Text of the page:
Investors in non-reporting funds: conversion of a non-reporting fund to a reporting fund: consequences for participants in non-reporting fund - Regulation 48
When a UK investor disposes of an interest in a non-reporting fund, or in a reporting fund which has not been a reporting fund for the entire period that the investor held their interest, an offshore income gain may arise.
In the latter case, the fund may have been a reporting fund for the majority of the time that the investor held their interest prior to disposal, but without any further provision the whole of any basic gain arising would be charged to tax as an offshore income gain.
Regulation 48 applies where an offshore fund ceases to be a non-reporting fund and becomes a reporting fund. It provides an opportunity for a UK investor to make an election for a deemed disposal of their interest at the point of conversion, and to be treated as -
- disposing of the interest in the non-reporting fund at its market value on the disposal date, and
- as acquiring a holding in the reporting fund at the beginning of the reporting fund’s first period of account.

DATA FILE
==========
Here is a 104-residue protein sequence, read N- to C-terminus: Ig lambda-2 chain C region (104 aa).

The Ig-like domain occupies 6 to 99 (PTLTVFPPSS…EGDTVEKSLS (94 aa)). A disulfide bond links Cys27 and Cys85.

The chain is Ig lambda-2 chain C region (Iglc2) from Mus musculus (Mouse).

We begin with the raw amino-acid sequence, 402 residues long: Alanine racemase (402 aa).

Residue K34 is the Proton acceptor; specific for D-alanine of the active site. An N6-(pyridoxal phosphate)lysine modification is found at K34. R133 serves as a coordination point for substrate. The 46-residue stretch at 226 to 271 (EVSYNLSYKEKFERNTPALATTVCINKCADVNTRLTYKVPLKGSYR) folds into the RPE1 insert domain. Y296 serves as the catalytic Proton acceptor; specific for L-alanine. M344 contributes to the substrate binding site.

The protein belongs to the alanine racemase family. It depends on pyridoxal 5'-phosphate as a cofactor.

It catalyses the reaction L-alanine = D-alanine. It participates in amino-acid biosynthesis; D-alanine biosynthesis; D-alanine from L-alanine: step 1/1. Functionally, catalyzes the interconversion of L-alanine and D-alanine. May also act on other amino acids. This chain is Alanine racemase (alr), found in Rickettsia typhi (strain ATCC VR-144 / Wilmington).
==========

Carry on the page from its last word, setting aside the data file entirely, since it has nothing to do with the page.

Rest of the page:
An offshore income gain is treated as arising on the deemed disposal and the deemed acquisition is treated as made for the same amount as the deemed disposal.
An election may not be made unless the offshore income gain arising on the deemed disposal is greater than zero, so a loss cannot be crystallized at this point.
Elections must be made by being included in a return made for the tax year which includes the deemed disposal date, or if the investor is chargeable to corporation tax, by being included in the company’s tax return for the accounting period which includes the deemed disposal date. There is no special section on the return to indicate that an election has been made - an offshore income gain should be calculated and returned in the same way as it would on an actual disposal, and it is recommended that an entry is made in the white space (for an income tax return) or in the accompanying computations (for a corporation tax return).
If the interest in the offshore fund is held by an offshore trust and there is a possibility that an offshore income gain could be charged on a UK resident settlor or beneficiary then the settlor or beneficiary should make the election.
If no election is made, then any ‘excess income’ (regulation 94 - see OFM27200) treated as additional distributions and taxed accordingly are allowable as acquisition costs arising under section 38(1)(a) TCGA 1992 (regulation 99 - see OFM27500) when an investor disposes of his or her interest in a fund.
Investment standing at a loss when fund becomes a reporting fund
In such a case (where an election is prevented by regulation 48(5)) the eventual disposal of an interest in the reporting fund will not incur a charge to tax on an offshore income gain (regulation 17(3)(d)).